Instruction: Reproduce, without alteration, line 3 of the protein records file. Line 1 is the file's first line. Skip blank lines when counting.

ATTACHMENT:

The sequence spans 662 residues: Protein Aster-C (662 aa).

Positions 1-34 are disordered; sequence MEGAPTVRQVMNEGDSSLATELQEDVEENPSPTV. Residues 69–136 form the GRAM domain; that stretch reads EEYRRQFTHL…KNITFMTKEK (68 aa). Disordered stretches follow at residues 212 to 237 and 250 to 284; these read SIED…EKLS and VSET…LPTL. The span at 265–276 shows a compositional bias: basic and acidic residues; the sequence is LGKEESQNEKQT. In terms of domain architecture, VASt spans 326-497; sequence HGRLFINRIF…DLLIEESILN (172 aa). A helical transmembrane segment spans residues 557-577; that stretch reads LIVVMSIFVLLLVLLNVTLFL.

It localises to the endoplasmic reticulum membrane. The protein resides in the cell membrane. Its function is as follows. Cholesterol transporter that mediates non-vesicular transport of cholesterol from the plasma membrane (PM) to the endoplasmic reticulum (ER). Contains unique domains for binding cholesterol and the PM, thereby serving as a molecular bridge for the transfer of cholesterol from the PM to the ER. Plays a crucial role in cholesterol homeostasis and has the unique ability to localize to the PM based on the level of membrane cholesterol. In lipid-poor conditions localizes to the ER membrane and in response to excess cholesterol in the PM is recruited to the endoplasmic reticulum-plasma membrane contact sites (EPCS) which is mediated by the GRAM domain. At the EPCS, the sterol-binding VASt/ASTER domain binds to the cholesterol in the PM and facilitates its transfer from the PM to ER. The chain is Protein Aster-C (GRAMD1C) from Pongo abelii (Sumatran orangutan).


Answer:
It localises to the endoplasmic reticulum membrane. The protein resides in the cell membrane. Its function is as follows. Cholesterol transporter that mediates non-vesicular transport of cholesterol from the plasma membrane (PM) to the endoplasmic reticulum (ER). Contains unique domains for binding cholesterol and the PM, thereby serving as a molecular bridge for the transfer of cholesterol from the PM to the ER. Plays a crucial role in cholesterol homeostasis and has the unique ability to localize to the PM based on the level of membrane cholesterol. In lipid-poor conditions localizes to the ER membrane and in response to excess cholesterol in the PM is recruited to the endoplasmic reticulum-plasma membrane contact sites (EPCS) which is mediated by the GRAM domain. At the EPCS, the sterol-binding VASt/ASTER domain binds to the cholesterol in the PM and facilitates its transfer from the PM to ER. The chain is Protein Aster-C (GRAMD1C) from Pongo abelii (Sumatran orangutan).